Test tube 1, 2, 3, 5, and 6 stained red showed the presence of fat while test tube 4 was the only sample liquid that did not stained by Sudan III which fat absent. In reducing sugar test, Benedict’s reagent was used. Samples of milk, K1 and K2 became orange colour solution when tested with Benedict’s solution and heated. The observation showed that there was reducing sugar presented in both two milks. The solution added with Benedict’s reagent will change colour from green to red depend on the concentration of sugar provided. Before heating, K1 and K2 were bluish milky solution because added with blue colour Benedict’s solution. The colour of the milk changed during heating in the water bath. During the heating section, both of K1 and K2 were changed to green colour and finally orange colour solutions were formed. K1 produced darker colour of orange than K2 and precipitate formed in K1 showed that the sugar concentration of K1 was higher than K2.

The biuret test is based on the ability of Cu (II) ions to form pink or purple colour when attached with peptide bonds in alkaline conditions. This was used to test protein in milk K1 and K2. In protein test, both of two samples of milk formed slightly purple milky solution as a result of reacting with potassium hydroxide and copper (II) sulphate solution in Biuret’s test. The solution turned purple in the end of experiment indicated that milk contained protein. After 0.5% copper sulphate solution added to K1, it became 2 layers solution of slightly purple milky solution at top and white colour milk at the bottom. The different concentration of protein can show by observing the different level of purple colour formed. The slightly purple colour formed in K1 was darker than K2 showed that higher protein concentration presented in K1.

Precautions:

1.Released the drop of milk inside plastic pipette at the center of CuSO4 solution to avoid affection of movement of milk droplets in part A. 2.Shook the mixtures with Sudan III by using stopper as it is toxin. 3.Carried out the Biuret test for proteins at room temperature as it will cause negative results. 4.Added 0.5% copper sulphate solutions not exceed 10 drops as it will cause negative results. 5.Handled potassium hydroxide carefully as it is caustic. Washed affected area immediately if it contacted with the skin.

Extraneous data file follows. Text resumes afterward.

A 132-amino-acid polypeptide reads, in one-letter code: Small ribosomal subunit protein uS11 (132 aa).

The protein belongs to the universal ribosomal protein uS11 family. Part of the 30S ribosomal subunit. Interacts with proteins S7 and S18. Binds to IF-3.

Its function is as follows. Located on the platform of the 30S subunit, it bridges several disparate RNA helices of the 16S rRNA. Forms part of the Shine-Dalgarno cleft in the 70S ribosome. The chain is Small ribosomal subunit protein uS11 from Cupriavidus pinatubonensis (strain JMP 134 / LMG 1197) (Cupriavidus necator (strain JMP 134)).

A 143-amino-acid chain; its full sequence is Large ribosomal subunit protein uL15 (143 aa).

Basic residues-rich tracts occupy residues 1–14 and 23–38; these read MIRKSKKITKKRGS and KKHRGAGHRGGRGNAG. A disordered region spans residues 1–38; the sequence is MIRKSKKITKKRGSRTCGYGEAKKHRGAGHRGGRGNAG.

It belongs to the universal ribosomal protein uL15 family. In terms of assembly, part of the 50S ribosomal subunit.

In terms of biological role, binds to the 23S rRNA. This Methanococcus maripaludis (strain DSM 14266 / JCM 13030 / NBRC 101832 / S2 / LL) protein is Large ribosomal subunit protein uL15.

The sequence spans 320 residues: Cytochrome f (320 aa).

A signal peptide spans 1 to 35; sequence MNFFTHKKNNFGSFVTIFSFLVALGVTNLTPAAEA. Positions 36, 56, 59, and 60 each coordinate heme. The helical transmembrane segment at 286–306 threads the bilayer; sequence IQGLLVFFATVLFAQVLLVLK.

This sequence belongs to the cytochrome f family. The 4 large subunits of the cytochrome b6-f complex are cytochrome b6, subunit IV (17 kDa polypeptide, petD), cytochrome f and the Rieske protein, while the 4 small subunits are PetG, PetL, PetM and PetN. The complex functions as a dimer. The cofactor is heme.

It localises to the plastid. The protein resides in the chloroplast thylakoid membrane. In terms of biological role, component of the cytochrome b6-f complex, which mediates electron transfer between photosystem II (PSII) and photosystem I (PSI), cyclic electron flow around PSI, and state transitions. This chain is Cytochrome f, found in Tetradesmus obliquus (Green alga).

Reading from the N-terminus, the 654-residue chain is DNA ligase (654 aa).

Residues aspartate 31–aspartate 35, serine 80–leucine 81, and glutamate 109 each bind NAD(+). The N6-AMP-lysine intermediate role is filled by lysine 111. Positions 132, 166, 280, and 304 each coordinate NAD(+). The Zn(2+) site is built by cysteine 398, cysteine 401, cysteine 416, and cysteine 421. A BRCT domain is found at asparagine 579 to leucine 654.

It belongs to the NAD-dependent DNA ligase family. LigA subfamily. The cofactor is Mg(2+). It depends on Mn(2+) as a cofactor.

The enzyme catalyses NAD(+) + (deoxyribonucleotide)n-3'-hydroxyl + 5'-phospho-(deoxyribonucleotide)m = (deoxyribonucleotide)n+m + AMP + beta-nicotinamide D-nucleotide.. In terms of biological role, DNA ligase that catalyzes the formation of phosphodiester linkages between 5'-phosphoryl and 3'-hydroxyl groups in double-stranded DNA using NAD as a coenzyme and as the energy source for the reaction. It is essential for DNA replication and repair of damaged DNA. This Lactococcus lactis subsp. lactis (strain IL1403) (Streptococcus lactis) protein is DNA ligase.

Conclusion

The experiment identified the major food components in different sample of milk. The part A experiment indicated that K2 milk sample contained more fat compare to K1 milk sample. K1 was low-fat milk while K2 was full cream milk. The part B experiment was conducted to determine the presence of lipid by adding Sudan (III) into different test tubes. Sudan III will stain it and form red-stained oil. The result showed that Test tube 1, 2, 3, 5 and 6 contains fat while test tube 4 did not contain fat. When tested with Benedict’s reagent, K1 milk sample produced darker colour of orange than K2 milk sample and the precipitate formed in K1 showed that the sugar concentration of K1 was slightly higher than K2. K1 milk sample formed more slightly dark purple solution than K2 when conducted in Biuret’s test. Therefore, it can conclude that K1 contained more protein compare to K2.

References
Websites
•The chemical constituents of living matter. 2009. Retrieved October 27, 2012 from: http://voices.yahoo.com/the-chemical-constituents-living-matter-3856864.html

•Analysis of the Chemical Components of Milk. 2000. Retrieved October 27,2012 from: http://uncw.edu/chem/Courses/Reeves/OnLineLabs/NonScience/9-milk%20lab.pdf

•Experiment 3: Identification Of Food Constituents In Milk. 2012. Retrieved October 27, 2012 from: http://www.markedbyteachers.com/as-and-a-level/science/experiment-3-identification-of-food-constituents-in-milk.html

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Identification of food constituents in milk. (2016, Dec 07). Retrieved from http://studymoose.com/identification-of-food-constituents-in-milk-essay

Identification of food constituents in milk